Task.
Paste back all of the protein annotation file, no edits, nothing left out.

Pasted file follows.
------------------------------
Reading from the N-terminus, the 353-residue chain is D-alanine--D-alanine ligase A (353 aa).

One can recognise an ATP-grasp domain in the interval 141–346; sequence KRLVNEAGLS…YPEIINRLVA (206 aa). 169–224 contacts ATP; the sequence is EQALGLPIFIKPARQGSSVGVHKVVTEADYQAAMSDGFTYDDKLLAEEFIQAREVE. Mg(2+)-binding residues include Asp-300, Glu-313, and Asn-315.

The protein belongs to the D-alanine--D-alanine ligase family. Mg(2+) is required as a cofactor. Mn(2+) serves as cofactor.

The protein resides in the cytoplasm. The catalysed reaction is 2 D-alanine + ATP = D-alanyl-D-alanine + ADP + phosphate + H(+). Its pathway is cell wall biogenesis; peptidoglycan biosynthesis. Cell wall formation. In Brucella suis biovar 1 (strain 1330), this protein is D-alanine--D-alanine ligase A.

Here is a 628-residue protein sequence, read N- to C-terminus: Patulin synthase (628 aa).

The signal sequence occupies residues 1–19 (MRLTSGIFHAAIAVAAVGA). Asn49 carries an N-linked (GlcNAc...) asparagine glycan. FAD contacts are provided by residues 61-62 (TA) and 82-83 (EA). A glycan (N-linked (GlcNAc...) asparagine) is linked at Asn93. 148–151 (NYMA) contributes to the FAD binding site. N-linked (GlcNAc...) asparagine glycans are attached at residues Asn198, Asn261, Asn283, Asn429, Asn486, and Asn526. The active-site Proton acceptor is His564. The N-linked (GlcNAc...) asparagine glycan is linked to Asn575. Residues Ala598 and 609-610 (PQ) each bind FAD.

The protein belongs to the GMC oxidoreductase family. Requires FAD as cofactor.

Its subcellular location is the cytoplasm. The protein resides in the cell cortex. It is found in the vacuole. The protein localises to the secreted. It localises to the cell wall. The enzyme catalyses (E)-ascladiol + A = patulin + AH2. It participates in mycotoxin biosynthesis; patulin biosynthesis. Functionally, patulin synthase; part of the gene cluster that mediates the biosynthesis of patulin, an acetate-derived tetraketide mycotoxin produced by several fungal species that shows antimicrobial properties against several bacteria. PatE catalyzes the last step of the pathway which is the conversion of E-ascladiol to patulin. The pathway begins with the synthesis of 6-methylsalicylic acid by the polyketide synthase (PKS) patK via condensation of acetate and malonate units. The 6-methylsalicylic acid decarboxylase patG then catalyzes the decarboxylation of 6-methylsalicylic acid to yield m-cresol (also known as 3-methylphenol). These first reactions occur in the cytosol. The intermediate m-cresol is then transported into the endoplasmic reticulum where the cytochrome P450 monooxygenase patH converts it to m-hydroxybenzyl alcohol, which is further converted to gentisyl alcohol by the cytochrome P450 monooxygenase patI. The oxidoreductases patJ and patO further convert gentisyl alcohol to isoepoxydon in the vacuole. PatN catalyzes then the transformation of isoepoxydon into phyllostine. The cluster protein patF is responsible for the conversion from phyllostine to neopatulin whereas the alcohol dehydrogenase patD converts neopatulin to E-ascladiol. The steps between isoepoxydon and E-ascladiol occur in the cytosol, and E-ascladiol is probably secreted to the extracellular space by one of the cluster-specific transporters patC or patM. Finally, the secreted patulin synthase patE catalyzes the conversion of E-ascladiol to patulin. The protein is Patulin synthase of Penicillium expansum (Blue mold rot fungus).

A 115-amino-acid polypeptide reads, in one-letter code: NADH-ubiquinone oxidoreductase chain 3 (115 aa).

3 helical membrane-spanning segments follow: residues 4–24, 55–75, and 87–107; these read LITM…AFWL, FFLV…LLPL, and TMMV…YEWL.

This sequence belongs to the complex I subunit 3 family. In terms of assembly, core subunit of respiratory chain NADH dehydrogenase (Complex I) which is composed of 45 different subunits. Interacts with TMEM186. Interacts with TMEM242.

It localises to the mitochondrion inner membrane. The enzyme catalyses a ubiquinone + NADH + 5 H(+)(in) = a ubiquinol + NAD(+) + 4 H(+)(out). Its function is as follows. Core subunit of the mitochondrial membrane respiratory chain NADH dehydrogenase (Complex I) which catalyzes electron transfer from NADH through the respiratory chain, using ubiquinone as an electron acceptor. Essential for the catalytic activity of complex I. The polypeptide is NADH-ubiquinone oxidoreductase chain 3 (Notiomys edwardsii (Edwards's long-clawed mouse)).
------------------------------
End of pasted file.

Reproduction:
Reading from the N-terminus, the 353-residue chain is D-alanine--D-alanine ligase A (353 aa).

One can recognise an ATP-grasp domain in the interval 141–346; sequence KRLVNEAGLS…YPEIINRLVA (206 aa). 169–224 contacts ATP; the sequence is EQALGLPIFIKPARQGSSVGVHKVVTEADYQAAMSDGFTYDDKLLAEEFIQAREVE. Mg(2+)-binding residues include Asp-300, Glu-313, and Asn-315.

The protein belongs to the D-alanine--D-alanine ligase family. Mg(2+) is required as a cofactor. Mn(2+) serves as cofactor.

The protein resides in the cytoplasm. The catalysed reaction is 2 D-alanine + ATP = D-alanyl-D-alanine + ADP + phosphate + H(+). Its pathway is cell wall biogenesis; peptidoglycan biosynthesis. Cell wall formation. In Brucella suis biovar 1 (strain 1330), this protein is D-alanine--D-alanine ligase A.

Here is a 628-residue protein sequence, read N- to C-terminus: Patulin synthase (628 aa).

The signal sequence occupies residues 1–19 (MRLTSGIFHAAIAVAAVGA). Asn49 carries an N-linked (GlcNAc...) asparagine glycan. FAD contacts are provided by residues 61-62 (TA) and 82-83 (EA). A glycan (N-linked (GlcNAc...) asparagine) is linked at Asn93. 148–151 (NYMA) contributes to the FAD binding site. N-linked (GlcNAc...) asparagine glycans are attached at residues Asn198, Asn261, Asn283, Asn429, Asn486, and Asn526. The active-site Proton acceptor is His564. The N-linked (GlcNAc...) asparagine glycan is linked to Asn575. Residues Ala598 and 609-610 (PQ) each bind FAD.

The protein belongs to the GMC oxidoreductase family. Requires FAD as cofactor.

Its subcellular location is the cytoplasm. The protein resides in the cell cortex. It is found in the vacuole. The protein localises to the secreted. It localises to the cell wall. The enzyme catalyses (E)-ascladiol + A = patulin + AH2. It participates in mycotoxin biosynthesis; patulin biosynthesis. Functionally, patulin synthase; part of the gene cluster that mediates the biosynthesis of patulin, an acetate-derived tetraketide mycotoxin produced by several fungal species that shows antimicrobial properties against several bacteria. PatE catalyzes the last step of the pathway which is the conversion of E-ascladiol to patulin. The pathway begins with the synthesis of 6-methylsalicylic acid by the polyketide synthase (PKS) patK via condensation of acetate and malonate units. The 6-methylsalicylic acid decarboxylase patG then catalyzes the decarboxylation of 6-methylsalicylic acid to yield m-cresol (also known as 3-methylphenol). These first reactions occur in the cytosol. The intermediate m-cresol is then transported into the endoplasmic reticulum where the cytochrome P450 monooxygenase patH converts it to m-hydroxybenzyl alcohol, which is further converted to gentisyl alcohol by the cytochrome P450 monooxygenase patI. The oxidoreductases patJ and patO further convert gentisyl alcohol to isoepoxydon in the vacuole. PatN catalyzes then the transformation of isoepoxydon into phyllostine. The cluster protein patF is responsible for the conversion from phyllostine to neopatulin whereas the alcohol dehydrogenase patD converts neopatulin to E-ascladiol. The steps between isoepoxydon and E-ascladiol occur in the cytosol, and E-ascladiol is probably secreted to the extracellular space by one of the cluster-specific transporters patC or patM. Finally, the secreted patulin synthase patE catalyzes the conversion of E-ascladiol to patulin. The protein is Patulin synthase of Penicillium expansum (Blue mold rot fungus).

A 115-amino-acid polypeptide reads, in one-letter code: NADH-ubiquinone oxidoreductase chain 3 (115 aa).

3 helical membrane-spanning segments follow: residues 4–24, 55–75, and 87–107; these read LITM…AFWL, FFLV…LLPL, and TMMV…YEWL.

This sequence belongs to the complex I subunit 3 family. In terms of assembly, core subunit of respiratory chain NADH dehydrogenase (Complex I) which is composed of 45 different subunits. Interacts with TMEM186. Interacts with TMEM242.

It localises to the mitochondrion inner membrane. The enzyme catalyses a ubiquinone + NADH + 5 H(+)(in) = a ubiquinol + NAD(+) + 4 H(+)(out). Its function is as follows. Core subunit of the mitochondrial membrane respiratory chain NADH dehydrogenase (Complex I) which catalyzes electron transfer from NADH through the respiratory chain, using ubiquinone as an electron acceptor. Essential for the catalytic activity of complex I. The polypeptide is NADH-ubiquinone oxidoreductase chain 3 (Notiomys edwardsii (Edwards's long-clawed mouse)).